Since the upgrade, the plant has experienced fewer outages than before, due in large part to the improved automation system. Performance has improved, and all of the company’s goals have been achieved.

Upgrading from the 1960s 
In another application, a US municipal utility needed to replace pneumatic and relay-controlled combustion, steam and burner management systems on two units. Each of these units used a natural gas-fired boiler to supply steam to a turbine generator. 

The reasons for replacing the existing automation systems were to stabilise critical control variables (such as steam pressure, temperature and drum level) in order to produce power based on varying dynamic load changes. The utility also needed to ensure it could maintain load during peak operating periods.

Although the existing automation system was not a DCS, the company faced similar challenges. First, the reasons for the upgrade had to be determined, then the goals identified, and finally a plan was made to perform the upgrade and meet those goals. The initial challenges of the project were to develop conceptual designs with very little data from the original configuration and with minimal information on any subsequent upgrades and/or changes to the facility. The first steps were to identify the goals and develop a baseline for the project.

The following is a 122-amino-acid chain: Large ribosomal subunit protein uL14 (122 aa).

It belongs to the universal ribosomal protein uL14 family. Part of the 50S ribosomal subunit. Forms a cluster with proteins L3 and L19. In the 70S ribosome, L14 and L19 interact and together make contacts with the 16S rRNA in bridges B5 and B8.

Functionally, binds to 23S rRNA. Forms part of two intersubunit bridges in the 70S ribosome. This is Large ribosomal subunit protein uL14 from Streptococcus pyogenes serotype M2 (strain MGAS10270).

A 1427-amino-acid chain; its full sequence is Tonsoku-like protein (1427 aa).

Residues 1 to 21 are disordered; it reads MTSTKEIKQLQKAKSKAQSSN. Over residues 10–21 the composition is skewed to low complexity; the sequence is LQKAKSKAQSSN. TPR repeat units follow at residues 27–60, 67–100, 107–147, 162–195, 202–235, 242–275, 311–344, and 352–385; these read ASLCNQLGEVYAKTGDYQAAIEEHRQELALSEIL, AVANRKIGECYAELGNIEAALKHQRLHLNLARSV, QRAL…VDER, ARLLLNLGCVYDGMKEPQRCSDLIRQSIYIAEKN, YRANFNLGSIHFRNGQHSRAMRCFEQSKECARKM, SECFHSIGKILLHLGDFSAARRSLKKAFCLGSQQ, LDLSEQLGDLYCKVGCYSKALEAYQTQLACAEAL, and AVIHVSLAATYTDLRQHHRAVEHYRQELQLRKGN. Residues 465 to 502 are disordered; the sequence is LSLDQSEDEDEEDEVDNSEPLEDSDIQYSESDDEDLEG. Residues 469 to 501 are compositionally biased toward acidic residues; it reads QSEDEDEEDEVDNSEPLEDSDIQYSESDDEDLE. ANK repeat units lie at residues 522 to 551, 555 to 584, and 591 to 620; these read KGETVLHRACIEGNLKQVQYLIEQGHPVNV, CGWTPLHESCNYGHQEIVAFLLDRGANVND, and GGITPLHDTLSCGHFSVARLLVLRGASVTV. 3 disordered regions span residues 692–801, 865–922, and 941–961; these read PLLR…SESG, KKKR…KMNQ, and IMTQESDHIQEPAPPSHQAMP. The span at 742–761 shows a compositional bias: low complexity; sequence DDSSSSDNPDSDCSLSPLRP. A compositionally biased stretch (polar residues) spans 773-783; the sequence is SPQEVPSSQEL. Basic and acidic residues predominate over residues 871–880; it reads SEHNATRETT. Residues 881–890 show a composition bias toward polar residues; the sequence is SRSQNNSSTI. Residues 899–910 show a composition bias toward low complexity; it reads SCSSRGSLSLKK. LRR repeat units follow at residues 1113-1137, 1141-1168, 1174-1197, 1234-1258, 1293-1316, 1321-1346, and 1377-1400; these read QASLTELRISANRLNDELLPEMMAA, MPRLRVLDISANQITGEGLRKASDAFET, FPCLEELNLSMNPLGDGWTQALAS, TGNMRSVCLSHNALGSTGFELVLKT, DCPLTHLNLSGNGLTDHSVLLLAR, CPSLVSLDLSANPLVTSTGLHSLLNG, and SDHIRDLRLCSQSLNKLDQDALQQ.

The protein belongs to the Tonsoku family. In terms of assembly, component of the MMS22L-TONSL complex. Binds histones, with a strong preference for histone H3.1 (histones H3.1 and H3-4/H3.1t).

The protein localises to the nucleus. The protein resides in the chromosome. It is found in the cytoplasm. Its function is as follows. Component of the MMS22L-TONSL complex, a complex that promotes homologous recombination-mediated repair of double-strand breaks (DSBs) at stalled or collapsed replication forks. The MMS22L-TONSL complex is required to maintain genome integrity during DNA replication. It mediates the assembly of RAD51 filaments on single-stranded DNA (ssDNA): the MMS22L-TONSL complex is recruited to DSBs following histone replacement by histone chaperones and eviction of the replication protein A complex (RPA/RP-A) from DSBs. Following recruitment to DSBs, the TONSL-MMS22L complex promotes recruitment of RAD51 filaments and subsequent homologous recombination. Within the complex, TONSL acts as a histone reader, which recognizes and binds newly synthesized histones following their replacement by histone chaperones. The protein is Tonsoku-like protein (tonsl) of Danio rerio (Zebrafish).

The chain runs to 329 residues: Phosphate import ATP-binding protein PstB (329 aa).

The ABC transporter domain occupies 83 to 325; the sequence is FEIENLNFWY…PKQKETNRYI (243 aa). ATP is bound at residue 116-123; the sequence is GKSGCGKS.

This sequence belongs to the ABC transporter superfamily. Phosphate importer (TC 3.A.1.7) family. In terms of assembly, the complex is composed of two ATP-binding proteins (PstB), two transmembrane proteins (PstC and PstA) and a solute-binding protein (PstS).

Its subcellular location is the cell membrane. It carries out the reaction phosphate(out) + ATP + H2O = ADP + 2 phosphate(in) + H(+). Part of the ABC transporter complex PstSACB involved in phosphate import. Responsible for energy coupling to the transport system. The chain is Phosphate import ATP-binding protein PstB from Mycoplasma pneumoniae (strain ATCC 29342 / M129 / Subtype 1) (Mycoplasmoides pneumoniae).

Plant operators needed an efficient operational management system that would enable them to quickly address system upsets, and the facility needed to generate regulatory reports from historical trend data. To achieve these goals, it was important to create a system offering seamless control while providing centrally located operator consoles. It was also critical to minimise downtime during system cutover, and to provide the operations staff with an automation system that they could maintain with existing internal resources.

The evaluation study showed that the best way to satisfy operator demands was with a centralised HMI console that would include a number of PC-based operator interface terminals. Because the console would replace antiquated operator interface panel boards, training was also needed for staff prior to commissioning and startup.

The study also revealed that maintaining unit uptime was essential, as these units provide base load power to the city. To address this issue, a redundant automation system was specified. New coordinated combustion control and burner management systems were provided for each unit, and each of these systems was provided with triple-redundant controllers and dual-redundant power suppliers.

The automation system chosen for this application was a GE Mark VI integrated control system with Cimplicity HMI. To meet reporting and compliance goals, an OSIsoft PI data historian was also installed and integrated with the new automation system.

The data historian allows plant personnel to quickly generate reports to ensure regulatory compliance and identify operational performance trends. Identification and analysis of these trends enables performance improvements and can also pinpoint problem issues before they escalate.